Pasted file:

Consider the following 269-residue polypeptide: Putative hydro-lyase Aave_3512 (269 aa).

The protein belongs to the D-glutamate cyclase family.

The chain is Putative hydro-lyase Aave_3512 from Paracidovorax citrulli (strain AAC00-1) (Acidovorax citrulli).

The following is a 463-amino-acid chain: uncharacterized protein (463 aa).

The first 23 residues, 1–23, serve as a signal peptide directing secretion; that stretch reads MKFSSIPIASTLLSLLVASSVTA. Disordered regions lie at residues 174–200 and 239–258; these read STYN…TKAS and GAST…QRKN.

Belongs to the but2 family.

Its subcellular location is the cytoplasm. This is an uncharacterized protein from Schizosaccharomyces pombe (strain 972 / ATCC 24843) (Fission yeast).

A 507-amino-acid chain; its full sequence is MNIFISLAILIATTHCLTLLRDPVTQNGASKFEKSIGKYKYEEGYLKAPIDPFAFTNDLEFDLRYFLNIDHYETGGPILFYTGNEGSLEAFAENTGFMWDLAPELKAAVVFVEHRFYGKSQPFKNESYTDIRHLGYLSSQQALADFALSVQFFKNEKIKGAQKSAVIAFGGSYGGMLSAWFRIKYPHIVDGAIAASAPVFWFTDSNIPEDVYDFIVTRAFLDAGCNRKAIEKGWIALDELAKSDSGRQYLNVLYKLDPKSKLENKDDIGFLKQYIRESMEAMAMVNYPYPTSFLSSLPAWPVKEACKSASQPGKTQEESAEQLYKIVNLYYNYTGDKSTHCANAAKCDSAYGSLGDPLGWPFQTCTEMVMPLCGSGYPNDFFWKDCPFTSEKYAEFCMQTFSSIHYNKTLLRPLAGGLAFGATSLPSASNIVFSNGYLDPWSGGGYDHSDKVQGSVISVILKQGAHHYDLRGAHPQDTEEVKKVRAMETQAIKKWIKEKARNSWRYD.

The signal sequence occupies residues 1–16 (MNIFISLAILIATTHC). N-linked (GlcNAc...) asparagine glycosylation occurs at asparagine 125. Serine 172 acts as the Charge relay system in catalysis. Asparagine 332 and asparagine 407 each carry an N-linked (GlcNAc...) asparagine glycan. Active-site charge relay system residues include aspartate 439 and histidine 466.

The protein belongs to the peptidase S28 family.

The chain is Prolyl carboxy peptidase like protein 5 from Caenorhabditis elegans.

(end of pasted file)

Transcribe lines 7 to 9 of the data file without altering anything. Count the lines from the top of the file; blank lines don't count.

Its subcellular location is the cytoplasm. This is an uncharacterized protein from Schizosaccharomyces pombe (strain 972 / ATCC 24843) (Fission yeast).

A 507-amino-acid chain; its full sequence is MNIFISLAILIATTHCLTLLRDPVTQNGASKFEKSIGKYKYEEGYLKAPIDPFAFTNDLEFDLRYFLNIDHYETGGPILFYTGNEGSLEAFAENTGFMWDLAPELKAAVVFVEHRFYGKSQPFKNESYTDIRHLGYLSSQQALADFALSVQFFKNEKIKGAQKSAVIAFGGSYGGMLSAWFRIKYPHIVDGAIAASAPVFWFTDSNIPEDVYDFIVTRAFLDAGCNRKAIEKGWIALDELAKSDSGRQYLNVLYKLDPKSKLENKDDIGFLKQYIRESMEAMAMVNYPYPTSFLSSLPAWPVKEACKSASQPGKTQEESAEQLYKIVNLYYNYTGDKSTHCANAAKCDSAYGSLGDPLGWPFQTCTEMVMPLCGSGYPNDFFWKDCPFTSEKYAEFCMQTFSSIHYNKTLLRPLAGGLAFGATSLPSASNIVFSNGYLDPWSGGGYDHSDKVQGSVISVILKQGAHHYDLRGAHPQDTEEVKKVRAMETQAIKKWIKEKARNSWRYD.

The signal sequence occupies residues 1–16 (MNIFISLAILIATTHC). N-linked (GlcNAc...) asparagine glycosylation occurs at asparagine 125. Serine 172 acts as the Charge relay system in catalysis. Asparagine 332 and asparagine 407 each carry an N-linked (GlcNAc...) asparagine glycan. Active-site charge relay system residues include aspartate 439 and histidine 466.